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Please use this identifier to cite or link to this item: http://hdl.handle.net/1807/24910

Title: A Scattering-based Approach to the Design, Analysis, and Experimental Verification of Magnetic Metamaterials Made from Dielectrics
Authors: Wheeler, Mark Stephen
Advisor: Mojahedi, Mohammad
Aitchison, J. Stewart
Department: Electrical and Computer Engineering
Keywords: metamaterials
effective media
multiple scattering
magnetic permeability
silicon carbide
negative permeability
negative index
Mie theory
nanofabrication
nanochemistry
infrared spectroscopy
Issue Date: 1-Sep-2010
Abstract: The design, modeling, fabrication, and validation of an optical magnetic response in dielectric-based metamaterials are studied. These metamaterials consist of either periodic or random arrays of dielectric particle inclusions, which may be spheres, coated spheres, or completely randomly shaped. It is demonstrated that because of the simple particle shapes and dielectric materials, these metamaterials are quite easy and feasible to implement in a bulk, three-dimensional sample, and the response is isotropic. This in is contrast to other predominant designs of optical metamaterials, which are planar and anisotropic arrays of complicated metallic fishnet or split-ring resonator structures, which require stringent tolerances and sophisticated assembly. It is shown that SiC is one of many materials from which such infrared magnetic metamaterials can be constructed. A simple SiC powder is used to verify these claims. The milled micropowder of crystalline SiC is comprised of particles of random shapes and sizes. A model of the electromagnetic response of such powders is developed, whereby the induced magnetic dipole response is modeled by equivalently-sized spheres of SiC, whereas the electric dipole response is modeled by a continuous distribution of ellipsoidal particles. Infrared spectroscopic measurements and numerical calculations are performed, verifying both the magnetic and electric response of the powder. A alternate approach is also described, where uniform SiC microspheres are fabricated using more sophisticated nanochemical techniques. In the final portion of the dissertation, the mutual near-field coupling between ideal magnetic dipoles induced in dielectric spheres is studied. This is implemented for microwave frequencies using large permittivity ceramic spheres. An approximate coupled dipole model of the multiple scattering among the spheres is developed, and a transition matrix method is implemented to calculate the exact scattering by the clusters. Experimental measurements are performed, confirming the two models. The results for pairs, chains, and rings of spheres indicates that the magnetic dipole modes hybridize in analogy to atomic bonding. A notable result is that certain hybridized magnetic dipole modes may have a net electric dipole moment. The similarity to atomic and molecular bonding should prove useful in conceptualizing and designing more sophisticated metamaterials.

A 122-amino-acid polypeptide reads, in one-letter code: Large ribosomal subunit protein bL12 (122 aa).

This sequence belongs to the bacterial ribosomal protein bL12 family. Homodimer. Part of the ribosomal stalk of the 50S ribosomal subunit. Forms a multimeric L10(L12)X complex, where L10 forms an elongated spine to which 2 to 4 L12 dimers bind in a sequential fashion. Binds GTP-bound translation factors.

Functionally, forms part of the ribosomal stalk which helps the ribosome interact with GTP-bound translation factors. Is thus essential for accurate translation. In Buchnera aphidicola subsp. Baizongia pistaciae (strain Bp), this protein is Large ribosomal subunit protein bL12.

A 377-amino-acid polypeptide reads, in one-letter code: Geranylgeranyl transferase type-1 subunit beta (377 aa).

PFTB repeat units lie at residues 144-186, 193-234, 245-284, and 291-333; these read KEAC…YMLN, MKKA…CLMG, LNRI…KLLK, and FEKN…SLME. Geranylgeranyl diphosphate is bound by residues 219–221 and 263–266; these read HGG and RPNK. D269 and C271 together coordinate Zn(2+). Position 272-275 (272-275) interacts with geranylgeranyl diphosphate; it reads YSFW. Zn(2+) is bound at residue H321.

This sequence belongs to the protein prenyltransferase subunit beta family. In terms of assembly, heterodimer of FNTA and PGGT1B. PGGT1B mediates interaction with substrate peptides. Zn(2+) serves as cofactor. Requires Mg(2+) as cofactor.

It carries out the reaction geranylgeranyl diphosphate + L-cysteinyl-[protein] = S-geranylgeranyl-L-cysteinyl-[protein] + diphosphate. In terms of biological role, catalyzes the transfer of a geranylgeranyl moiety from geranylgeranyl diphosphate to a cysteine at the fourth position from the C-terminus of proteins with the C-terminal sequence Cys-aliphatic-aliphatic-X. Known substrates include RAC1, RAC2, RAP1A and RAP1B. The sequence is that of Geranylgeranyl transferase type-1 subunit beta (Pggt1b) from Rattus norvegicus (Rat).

URI: http://hdl.handle.net/1807/24910
Appears in Collections:Doctoral
The Edward S. Rogers Sr. Department of Electrical & Computer Engineering - Doctoral theses

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